Without mincing words, hard work, resilience, the constant desire to learn, and having great people in my circle, mentors and friends greatly affected my performance in the university. God’s grace made a huge difference as well.

Furthermore, I was conscious of discovering the method of study that worked best for me. Although it took a while, I realised that it was only realistic to read anywhere and everywhere that was relatively quiet because I didn’t have so much free time. I also studied better while listening to music.

Did you doubt making a first class at any point?

I actually doubted finishing with a first class towards the end of my programme. I had so many responsibilities from the organisations I volunteered in, and my courses became so tasking and seemingly difficult. My support system was really helpful during this period as I again gained the will to study hard afterwards.

What were your most challenging moments?

I was usually busy while I was in the university because of my involvement in a number of voluntary activities. I was seldom in my hostel during the day, 8-10pm being the usual time I got back to my room. To be honest, it wasn’t easy combining all the responsibilities at the time, but looking back now, I am glad I did. I’m undoubtedly a better person for it.

Do you agree with the notion that first class people have limited or no social life?

I am of the opinion that having good grades and being social are not mutually exclusive. It totally depends on the personality of an individual; if they can manage their time well. I didn’t attend many social events while in the university partly because of my tight schedule, and also because of my personality. My schedule as a student usually revolved around classes, fellowship, hostel and sometimes library.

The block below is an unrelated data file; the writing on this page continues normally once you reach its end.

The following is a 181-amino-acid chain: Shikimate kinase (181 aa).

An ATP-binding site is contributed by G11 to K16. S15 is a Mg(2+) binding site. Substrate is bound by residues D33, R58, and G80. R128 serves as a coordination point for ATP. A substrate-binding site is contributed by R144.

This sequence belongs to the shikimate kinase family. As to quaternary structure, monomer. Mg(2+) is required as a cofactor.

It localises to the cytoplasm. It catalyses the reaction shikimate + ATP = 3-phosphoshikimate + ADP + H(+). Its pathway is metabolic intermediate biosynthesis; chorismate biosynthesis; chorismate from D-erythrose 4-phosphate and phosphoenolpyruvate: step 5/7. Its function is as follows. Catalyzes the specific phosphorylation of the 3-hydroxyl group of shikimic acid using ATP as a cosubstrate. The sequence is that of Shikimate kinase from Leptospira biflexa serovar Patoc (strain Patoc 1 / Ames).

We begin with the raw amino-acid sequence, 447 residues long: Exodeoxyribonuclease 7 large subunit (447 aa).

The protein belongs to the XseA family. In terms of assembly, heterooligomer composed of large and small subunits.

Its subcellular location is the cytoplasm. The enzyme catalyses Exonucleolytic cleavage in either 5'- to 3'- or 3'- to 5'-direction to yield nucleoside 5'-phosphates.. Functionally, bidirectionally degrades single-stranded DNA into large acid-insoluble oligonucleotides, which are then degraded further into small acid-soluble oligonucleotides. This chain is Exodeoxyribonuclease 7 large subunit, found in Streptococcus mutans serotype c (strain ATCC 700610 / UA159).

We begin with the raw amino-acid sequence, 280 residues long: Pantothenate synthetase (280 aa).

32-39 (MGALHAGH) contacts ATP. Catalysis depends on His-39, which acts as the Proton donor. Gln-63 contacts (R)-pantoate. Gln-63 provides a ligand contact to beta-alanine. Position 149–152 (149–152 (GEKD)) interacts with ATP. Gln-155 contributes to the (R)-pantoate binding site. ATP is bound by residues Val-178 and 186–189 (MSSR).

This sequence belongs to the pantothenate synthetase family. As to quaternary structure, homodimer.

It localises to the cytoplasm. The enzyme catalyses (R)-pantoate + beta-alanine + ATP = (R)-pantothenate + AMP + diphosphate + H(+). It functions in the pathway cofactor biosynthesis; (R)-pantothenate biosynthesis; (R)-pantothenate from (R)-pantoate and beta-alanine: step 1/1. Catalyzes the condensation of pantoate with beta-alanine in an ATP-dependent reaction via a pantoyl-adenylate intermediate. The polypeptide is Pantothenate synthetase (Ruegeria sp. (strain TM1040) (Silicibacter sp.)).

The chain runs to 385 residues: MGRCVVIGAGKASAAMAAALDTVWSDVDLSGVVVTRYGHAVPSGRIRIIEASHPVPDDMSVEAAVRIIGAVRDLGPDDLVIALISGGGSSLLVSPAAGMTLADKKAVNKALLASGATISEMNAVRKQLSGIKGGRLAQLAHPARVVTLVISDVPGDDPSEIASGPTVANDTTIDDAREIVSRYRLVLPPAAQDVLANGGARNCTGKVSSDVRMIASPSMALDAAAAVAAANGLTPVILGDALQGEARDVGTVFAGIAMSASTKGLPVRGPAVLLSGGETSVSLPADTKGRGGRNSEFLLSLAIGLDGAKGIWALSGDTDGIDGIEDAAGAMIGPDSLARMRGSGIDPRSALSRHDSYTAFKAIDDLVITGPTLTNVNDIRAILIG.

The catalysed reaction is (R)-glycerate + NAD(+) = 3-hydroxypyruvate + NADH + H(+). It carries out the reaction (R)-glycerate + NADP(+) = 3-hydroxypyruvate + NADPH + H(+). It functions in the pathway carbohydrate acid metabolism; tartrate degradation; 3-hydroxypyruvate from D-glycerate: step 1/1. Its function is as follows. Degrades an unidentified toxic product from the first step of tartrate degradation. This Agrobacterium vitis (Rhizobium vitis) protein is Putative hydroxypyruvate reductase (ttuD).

How many hours did you read in a day?

I didn’t have a fixed time for study. On some days, I studied for 30 minutes, 1 hour, 12 hours or even not at all, depending on how free I was. During exam periods, however, I minimised my involvement in other activities to have enough time to study.

What is your next plan?

I began a PhD programme in chemical engineering at the University of Michigan, USA in the fall of 2021. My research area of interest is wastewater remediation. Afterwards, I plan to gain industry-based experience for about three to five years, and then go into academia fully; providing innovative solutions to the increasing global water pollution problems.

What is your advice to students who will like to make first class?

Success doesn’t come easy, while some are born geniuses, the majority of people aren’t, so you have to work very hard. It is important to understand the study method that works best for you. Also, the university is a great place to make lasting connections; choose your friends and mentors wisely. It is also helpful to engage in extracurricular activities if you can because at the end of the day, it is equally important to gain soft skills.

What is your most important takeaway from the university?

Beyond grades, I am excited to have come across amazing people, friends and mentors that have shaped me into who I am today. Unilag provided an environment to interact with people from the industries occasionally, thereby raising the consciousness that life as an undergrad was only transient, and that it was important to gain soft and hard skills that would help us navigate real life.

What advice do you have for students who wish to commence their PhD program in the US?

It is usually a long process from the point of preparing for the required exams (if any) to submitting your application. Relevant information can be found on platforms like Google, Education USA and LinkedIn. It is useful to note that application requirements vary for different schools, so it is advisable to also visit the websites of schools you’re interested in.

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Chidimma C. Okeke